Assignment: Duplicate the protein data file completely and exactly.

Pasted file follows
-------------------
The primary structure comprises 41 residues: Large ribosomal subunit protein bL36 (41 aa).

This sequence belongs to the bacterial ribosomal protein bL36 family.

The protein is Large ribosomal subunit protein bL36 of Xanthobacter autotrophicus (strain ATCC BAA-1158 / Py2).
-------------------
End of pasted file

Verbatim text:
The primary structure comprises 41 residues: Large ribosomal subunit protein bL36 (41 aa).

This sequence belongs to the bacterial ribosomal protein bL36 family.

The protein is Large ribosomal subunit protein bL36 of Xanthobacter autotrophicus (strain ATCC BAA-1158 / Py2).